RussianJoo

Useless Member
10+ Year Member
Jun 7, 2004
2,231
41
261
Rock City
Status
Fellow [Any Field]
http://www.bostonherald.com/news/us_politics/view/20100402florida_doctor_tells_obama_supporters_go_elsewhere/


Florida doctor tells Obama supporters: Go elsewhere
By Stephen Hudak / The Orlando Sentinel | Friday, April 2, 2010 | http://www.bostonherald.com | U.S. Politics

MOUNT DORA, Fla. — A doctor who considers the national health care overhaul to be bad medicine for the country posted a sign on his office door telling patients who voted for President Barack Obama to seek care "elsewhere."

"I'm not turning anybody away — that would be unethical," Dr. Jack Cassell, 56, a Mount Dora urologist and a registered Republican opposed to the health plan, told the Orlando Sentinel on Thursday. "But if they read the sign and turn the other way, so be it."

The sign reads: "If you voted for Obama ... seek urologic care elsewhere. Changes to your healthcare begin right now, not in four years."

Estella Chatman, 67, of Eustis, whose daughter snapped a photo of the typewritten sign, sent the picture to U.S. Rep. Alan Grayson, the Orlando Democrat who riled Republicans last year when he characterized the GOP's idea of health care as, "If you get sick, America ... Die quickly."

Chatman said she heard about the sign from a friend referred to Cassell after his physician recently died. She said her friend did not want to speak to a reporter but was dismayed by Cassell's sign.

"He's going to find another doctor," she said.

Cassell may be walking a thin line between his right to free speech and his professional obligation, said William Allen, professor of bioethics, law and medical professionalism at the University of Florida's College of Medicine.

Allen said doctors cannot refuse patients on the basis of race, gender, religion, sexual orientation or disability, but political preference is not one of the legally protected categories specified in civil-rights law. By insisting he does not quiz his patients about their politics and has not turned away patients based on their vote, the doctor is "trying to hold onto the nub of his ethical obligation," Allen said.

"But this is pushing the limit," he said.

Cassell, who has practiced medicine in GOP-dominated Lake County since 1988, said he doesn't quiz his patients about their politics, but he also won't hide his disdain for the bill Obama signed and the lawmakers who passed it.

In his waiting room, Cassell also has provided his patients with photocopies of a health care timeline produced by Republican leaders that outlines "major provisions" in the health care package. The doctor put a sign above the stack of copies that reads: "This is what the morons in Washington have done to your health care. Take one, read it and vote out anyone who voted for it."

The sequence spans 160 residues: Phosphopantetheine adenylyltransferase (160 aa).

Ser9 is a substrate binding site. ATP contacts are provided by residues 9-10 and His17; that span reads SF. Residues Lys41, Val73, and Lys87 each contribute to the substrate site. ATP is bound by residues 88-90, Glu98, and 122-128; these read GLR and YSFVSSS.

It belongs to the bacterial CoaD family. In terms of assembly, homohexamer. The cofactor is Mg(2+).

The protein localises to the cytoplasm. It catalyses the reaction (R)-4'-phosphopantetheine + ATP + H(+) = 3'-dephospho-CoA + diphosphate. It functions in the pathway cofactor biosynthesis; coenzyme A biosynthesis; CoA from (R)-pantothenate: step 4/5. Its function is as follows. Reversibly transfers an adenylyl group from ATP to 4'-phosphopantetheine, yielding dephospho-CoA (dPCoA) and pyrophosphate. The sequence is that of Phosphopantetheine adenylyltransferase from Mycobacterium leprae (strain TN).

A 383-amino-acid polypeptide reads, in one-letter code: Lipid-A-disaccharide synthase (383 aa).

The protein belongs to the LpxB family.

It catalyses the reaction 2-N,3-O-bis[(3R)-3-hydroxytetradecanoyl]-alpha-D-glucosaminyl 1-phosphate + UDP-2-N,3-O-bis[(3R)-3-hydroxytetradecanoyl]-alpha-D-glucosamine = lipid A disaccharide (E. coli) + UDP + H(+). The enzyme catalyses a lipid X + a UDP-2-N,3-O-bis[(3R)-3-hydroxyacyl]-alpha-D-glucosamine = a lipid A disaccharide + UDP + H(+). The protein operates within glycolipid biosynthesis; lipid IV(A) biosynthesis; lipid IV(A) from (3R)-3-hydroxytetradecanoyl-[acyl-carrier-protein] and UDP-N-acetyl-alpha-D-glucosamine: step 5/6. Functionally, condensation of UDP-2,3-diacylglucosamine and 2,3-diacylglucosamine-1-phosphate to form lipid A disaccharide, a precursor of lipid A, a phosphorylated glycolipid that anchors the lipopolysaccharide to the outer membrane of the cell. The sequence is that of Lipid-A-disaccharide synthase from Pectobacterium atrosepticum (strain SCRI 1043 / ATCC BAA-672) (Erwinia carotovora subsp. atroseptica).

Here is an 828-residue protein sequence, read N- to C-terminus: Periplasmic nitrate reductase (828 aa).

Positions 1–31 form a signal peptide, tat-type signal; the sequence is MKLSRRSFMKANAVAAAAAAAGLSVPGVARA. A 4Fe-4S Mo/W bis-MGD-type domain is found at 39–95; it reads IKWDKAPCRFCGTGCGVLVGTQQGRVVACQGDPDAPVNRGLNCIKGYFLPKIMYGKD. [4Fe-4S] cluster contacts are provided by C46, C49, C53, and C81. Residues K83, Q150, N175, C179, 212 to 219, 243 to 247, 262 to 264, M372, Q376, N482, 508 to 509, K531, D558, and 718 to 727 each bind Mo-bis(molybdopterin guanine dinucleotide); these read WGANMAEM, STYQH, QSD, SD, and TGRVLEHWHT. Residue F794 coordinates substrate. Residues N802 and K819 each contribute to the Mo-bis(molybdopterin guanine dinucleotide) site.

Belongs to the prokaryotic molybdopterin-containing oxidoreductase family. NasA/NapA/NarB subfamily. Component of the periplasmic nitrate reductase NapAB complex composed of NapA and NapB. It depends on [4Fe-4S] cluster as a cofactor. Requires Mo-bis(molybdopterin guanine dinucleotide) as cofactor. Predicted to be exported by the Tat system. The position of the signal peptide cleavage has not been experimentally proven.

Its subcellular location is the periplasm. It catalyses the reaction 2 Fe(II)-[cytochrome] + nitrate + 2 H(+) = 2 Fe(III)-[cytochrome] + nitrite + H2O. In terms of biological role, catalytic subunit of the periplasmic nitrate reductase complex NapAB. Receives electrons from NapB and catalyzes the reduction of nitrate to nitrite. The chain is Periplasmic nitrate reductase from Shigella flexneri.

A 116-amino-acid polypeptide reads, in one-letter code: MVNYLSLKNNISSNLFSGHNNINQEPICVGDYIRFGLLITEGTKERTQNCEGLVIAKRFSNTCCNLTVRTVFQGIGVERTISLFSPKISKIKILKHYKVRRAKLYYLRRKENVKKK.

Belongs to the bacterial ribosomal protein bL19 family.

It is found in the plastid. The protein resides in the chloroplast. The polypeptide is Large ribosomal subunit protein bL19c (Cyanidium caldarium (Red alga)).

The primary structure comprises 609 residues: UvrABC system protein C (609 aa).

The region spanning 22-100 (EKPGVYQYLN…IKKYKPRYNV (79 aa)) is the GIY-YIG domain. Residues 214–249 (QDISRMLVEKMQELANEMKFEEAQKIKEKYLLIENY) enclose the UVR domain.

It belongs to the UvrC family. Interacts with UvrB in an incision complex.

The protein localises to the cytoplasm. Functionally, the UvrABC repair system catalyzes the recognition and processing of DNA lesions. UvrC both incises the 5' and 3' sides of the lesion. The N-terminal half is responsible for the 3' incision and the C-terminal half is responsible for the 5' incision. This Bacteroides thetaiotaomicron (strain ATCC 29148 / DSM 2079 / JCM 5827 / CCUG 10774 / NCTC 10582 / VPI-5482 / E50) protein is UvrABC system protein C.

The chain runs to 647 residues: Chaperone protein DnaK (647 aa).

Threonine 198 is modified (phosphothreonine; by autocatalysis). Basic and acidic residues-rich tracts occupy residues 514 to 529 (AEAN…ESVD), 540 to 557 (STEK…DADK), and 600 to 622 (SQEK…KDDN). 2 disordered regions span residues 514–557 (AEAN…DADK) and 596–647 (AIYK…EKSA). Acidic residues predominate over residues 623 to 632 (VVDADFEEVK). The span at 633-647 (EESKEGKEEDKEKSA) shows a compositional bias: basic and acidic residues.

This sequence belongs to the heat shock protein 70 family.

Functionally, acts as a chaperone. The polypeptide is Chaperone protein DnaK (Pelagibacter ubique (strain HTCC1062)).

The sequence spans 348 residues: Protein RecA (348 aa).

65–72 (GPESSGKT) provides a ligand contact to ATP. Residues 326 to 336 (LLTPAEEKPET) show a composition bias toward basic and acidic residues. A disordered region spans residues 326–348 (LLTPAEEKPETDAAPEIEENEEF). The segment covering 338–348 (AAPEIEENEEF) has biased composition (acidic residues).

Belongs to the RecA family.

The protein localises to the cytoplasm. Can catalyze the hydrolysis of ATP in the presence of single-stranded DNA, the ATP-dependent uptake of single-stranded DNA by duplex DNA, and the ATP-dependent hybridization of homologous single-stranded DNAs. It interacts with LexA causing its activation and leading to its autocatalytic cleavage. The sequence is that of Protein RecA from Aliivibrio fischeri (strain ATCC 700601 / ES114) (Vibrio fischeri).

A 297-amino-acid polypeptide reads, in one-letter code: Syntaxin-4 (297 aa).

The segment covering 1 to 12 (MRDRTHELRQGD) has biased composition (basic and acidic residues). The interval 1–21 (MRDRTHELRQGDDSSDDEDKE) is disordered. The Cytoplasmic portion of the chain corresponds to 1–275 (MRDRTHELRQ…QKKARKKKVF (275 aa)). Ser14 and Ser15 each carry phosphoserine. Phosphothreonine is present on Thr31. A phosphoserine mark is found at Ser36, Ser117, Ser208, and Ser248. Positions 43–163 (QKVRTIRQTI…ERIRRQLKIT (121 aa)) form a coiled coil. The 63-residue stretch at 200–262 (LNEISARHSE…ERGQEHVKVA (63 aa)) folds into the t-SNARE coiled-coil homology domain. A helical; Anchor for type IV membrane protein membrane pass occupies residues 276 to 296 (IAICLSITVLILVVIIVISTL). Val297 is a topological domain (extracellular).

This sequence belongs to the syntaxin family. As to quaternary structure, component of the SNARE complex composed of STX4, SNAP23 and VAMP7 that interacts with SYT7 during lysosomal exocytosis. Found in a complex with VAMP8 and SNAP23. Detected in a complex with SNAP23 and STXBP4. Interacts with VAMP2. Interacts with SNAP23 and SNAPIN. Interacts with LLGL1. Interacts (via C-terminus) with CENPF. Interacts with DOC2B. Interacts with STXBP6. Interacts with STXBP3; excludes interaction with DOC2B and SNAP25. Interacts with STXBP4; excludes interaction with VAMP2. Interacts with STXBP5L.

Cassell, whose lawyer wife, Leslie Campione, has declared herself a Republican candidate for Lake County commissioner, said three patients have complained, but most have been "overwhelmingly supportive" of his position.

"They know it's not good for them," he said.

Cassell, who previously served as chief of surgery at Florida Hospital Waterman in Tavares, said a patient's politics would not affect his care for them, although he said he would prefer not to treat people who support the president.

"I can at least make a point," he said.

The notice on Cassell's office door could cause some patients to question his judgment or fret about the care they might receive if they don't share his political views, Allen said. He said doctors are wise to avoid public expressions that can affect the physician-patient relationship.

(EDITORS: STORY CAN END HERE)

Erin VanSickle, spokeswoman for the Florida Medical Association, would not comment specifically.

But she noted in an e-mail to the Sentinel that "physicians are extended the same rights to free speech as every other citizen in the United States."

The outspoken Grayson described Cassell's sign as "ridiculous."

"I'm disgusted," he said. "Maybe he thinks the Hippocratic Oath says, 'Do no good.' If this is the face of the right wing in America, it's the face of cruelty. ... Why don't they change the name of the Republican Party to the Sore Loser Party?"
 

Surfer

10+ Year Member
7+ Year Member
Jun 6, 2007
428
10
151
Status
Resident [Any Field]
That's right folks, apparently the govt thinks it can force you to buy insurance, but what they don't understand is they can't force us doctors to do shiite.
 

miamidc

Senior Member
7+ Year Member
15+ Year Member
Oct 15, 2002
182
0
0
Visit site
Status
That's right folks, apparently the govt thinks it can force you to buy insurance, but what they don't understand is they can't force us doctors to do shiite.